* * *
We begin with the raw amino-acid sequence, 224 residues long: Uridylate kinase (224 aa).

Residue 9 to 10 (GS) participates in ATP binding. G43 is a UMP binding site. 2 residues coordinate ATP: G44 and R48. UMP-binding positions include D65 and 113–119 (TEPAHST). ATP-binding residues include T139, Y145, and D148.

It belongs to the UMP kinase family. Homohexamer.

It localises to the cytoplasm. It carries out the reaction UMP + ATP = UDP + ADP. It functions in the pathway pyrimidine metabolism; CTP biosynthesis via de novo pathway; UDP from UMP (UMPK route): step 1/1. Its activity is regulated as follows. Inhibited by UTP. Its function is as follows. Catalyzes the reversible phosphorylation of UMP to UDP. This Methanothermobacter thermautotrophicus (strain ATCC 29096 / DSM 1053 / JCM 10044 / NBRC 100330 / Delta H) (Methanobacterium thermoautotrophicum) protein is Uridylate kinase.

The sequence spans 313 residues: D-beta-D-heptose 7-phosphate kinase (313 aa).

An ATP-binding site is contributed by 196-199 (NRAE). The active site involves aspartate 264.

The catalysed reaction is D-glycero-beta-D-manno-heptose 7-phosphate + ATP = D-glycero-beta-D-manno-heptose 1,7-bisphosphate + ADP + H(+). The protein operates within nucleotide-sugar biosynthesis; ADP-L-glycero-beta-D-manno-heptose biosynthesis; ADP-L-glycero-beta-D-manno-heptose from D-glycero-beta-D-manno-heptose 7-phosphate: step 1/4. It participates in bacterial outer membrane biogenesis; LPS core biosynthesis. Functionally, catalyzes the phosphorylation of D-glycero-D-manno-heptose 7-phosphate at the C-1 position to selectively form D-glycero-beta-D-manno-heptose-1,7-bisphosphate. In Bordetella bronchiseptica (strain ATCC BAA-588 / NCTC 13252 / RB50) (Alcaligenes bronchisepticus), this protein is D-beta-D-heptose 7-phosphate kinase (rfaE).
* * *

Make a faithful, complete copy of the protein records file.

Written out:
We begin with the raw amino-acid sequence, 224 residues long: Uridylate kinase (224 aa).

Residue 9 to 10 (GS) participates in ATP binding. G43 is a UMP binding site. 2 residues coordinate ATP: G44 and R48. UMP-binding positions include D65 and 113–119 (TEPAHST). ATP-binding residues include T139, Y145, and D148.

It belongs to the UMP kinase family. Homohexamer.

It localises to the cytoplasm. It carries out the reaction UMP + ATP = UDP + ADP. It functions in the pathway pyrimidine metabolism; CTP biosynthesis via de novo pathway; UDP from UMP (UMPK route): step 1/1. Its activity is regulated as follows. Inhibited by UTP. Its function is as follows. Catalyzes the reversible phosphorylation of UMP to UDP. This Methanothermobacter thermautotrophicus (strain ATCC 29096 / DSM 1053 / JCM 10044 / NBRC 100330 / Delta H) (Methanobacterium thermoautotrophicum) protein is Uridylate kinase.

The sequence spans 313 residues: D-beta-D-heptose 7-phosphate kinase (313 aa).

An ATP-binding site is contributed by 196-199 (NRAE). The active site involves aspartate 264.

The catalysed reaction is D-glycero-beta-D-manno-heptose 7-phosphate + ATP = D-glycero-beta-D-manno-heptose 1,7-bisphosphate + ADP + H(+). The protein operates within nucleotide-sugar biosynthesis; ADP-L-glycero-beta-D-manno-heptose biosynthesis; ADP-L-glycero-beta-D-manno-heptose from D-glycero-beta-D-manno-heptose 7-phosphate: step 1/4. It participates in bacterial outer membrane biogenesis; LPS core biosynthesis. Functionally, catalyzes the phosphorylation of D-glycero-D-manno-heptose 7-phosphate at the C-1 position to selectively form D-glycero-beta-D-manno-heptose-1,7-bisphosphate. In Bordetella bronchiseptica (strain ATCC BAA-588 / NCTC 13252 / RB50) (Alcaligenes bronchisepticus), this protein is D-beta-D-heptose 7-phosphate kinase (rfaE).